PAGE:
With the Beijing officials responsible for guiding Hong Kong’s quasi-election apparently on a luxury yacht off Phuket, unbridled disgrace continues. The Standard reports that ‘core’ supporter of Chief Executive candidate CY Leung drove ‘notorious gangster’ Shanghai Boy to the Fanny Law-Heung Yee Kuk Dinner of Infamy in his own car. But wait! There’s more! The paper adds that Eastweek magazine – part of the same Sing Tao group – reports that it was a car that “looks like one that Leung owns.” (Could it have been the big black shiny one? The one with four wheels? Yes it could.)
Refined ladies faint with shock on learning that such horror can take place right here in the Big Lychee. First, nice polite civil-servant-next-door Donald Tsang dons a polo-neck sweater and transmutes into some sort of carrion-chomping, billionaire casino-dweller. Next thing, his former colleague, the lovely demur Fanny – whose glorious and no-nonsense views on school suicides once almost had me begging for her hand in marriage – mutates into a foul-mouthed, finger-chopping triad-ess floozy with tattoos on her thighs. What is happening to our city?
The shocks reverberate as far away as the North American prairies. The normally staid Calgary Herald (est. 1881) takes a break from its usual coverage of grain silo fires and drunken Red Indians to blurt out its amazement at how the hunt for Hong Kong’s next boss has degenerated “from farce to buffoonery.” While bits of the article may be debatable, it is on the whole a candid summary of the quasi-election so far, as seen by a stereotypically Canadian wide-eyed innocent who has wandered into the bustling, glitzy Big Lychee from the dusty wheat fields…
Sir Donald’s discomfiture came as Beijing’s plans to replace him with … Henry Tang blew up in its face.
[Hong Kong] is an oligarchy where effective power is in the hands of a cartel of tycoons whose fortunes are based on ideologically corrupt land development deals … Since the British left in 1997, however, these cartels have come into their own as the ruling tycoons have embedded themselves with the extended families of the Chinese Communist Party.
This evidence of rot at the top has left many Hongkongers, already rebelling against the Chinese identity being thrust upon them, troubled that regressive mainland civic values and shady business practices are infecting the territory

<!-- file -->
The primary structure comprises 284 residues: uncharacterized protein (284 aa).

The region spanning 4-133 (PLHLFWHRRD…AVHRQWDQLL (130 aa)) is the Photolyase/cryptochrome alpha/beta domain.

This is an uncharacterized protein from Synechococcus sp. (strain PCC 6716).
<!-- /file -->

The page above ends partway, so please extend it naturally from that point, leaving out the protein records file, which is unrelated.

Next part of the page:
Sometimes you need a stranger to tell it like it is to your face.
Even the world of creativity and beauty finds itself wiping little patches of mud off itself. The West Kowloon arts hub organization is thinking of changing its name from the Bureaucrats Know Everything About Culture So Shut Up Department to something a bit less tainted by what the South China Morning Post describes as “various political and funding scandals.” The Independent Commission Against Conflicts of Interest, perhaps.
You don’t have to come from the broad expanses of Alberta to qualify for an ‘Out of the Mouths of Babes and Innocents’ Award. We have home-grown ingénues of our own, and who fits the bill better than the Liberal Party’s James Tien – the thinking man’s Henry Tang?
Tien imagines that the quasi-election on March 25 could end up producing no winner. The conventional response is that Beijing will arm-twist loyalists into voting one way or another rather than hold a hasty and humiliating second campaign. But, by this stage, if a mile-long cylindrical object from the Planet Zarg silently glided over Victoria Harbour and beamed CY and Henry up for experiments, I wouldn’t be especially surprised.
Tien says of his party’s voting intentions: “Our original choice was Henry because he used to be one of us and we feel that he’s knowledgeable about the commercial community…” (Does the 2012 Euphemism of the Year Award already have a winner? For ‘knowledgeable about the commercial community’ read ‘determined to keep Hong Kong in the grip of a parasitical property cartel’.) “…but his popularity has dropped so much over the last couple months,” Tien continues. Then the guileless textiles scion concludes: “This is not universal suffrage but we still have to respect public opinion.” On top of disgrace, shock, horror, farce and buffoonery comes tragedy.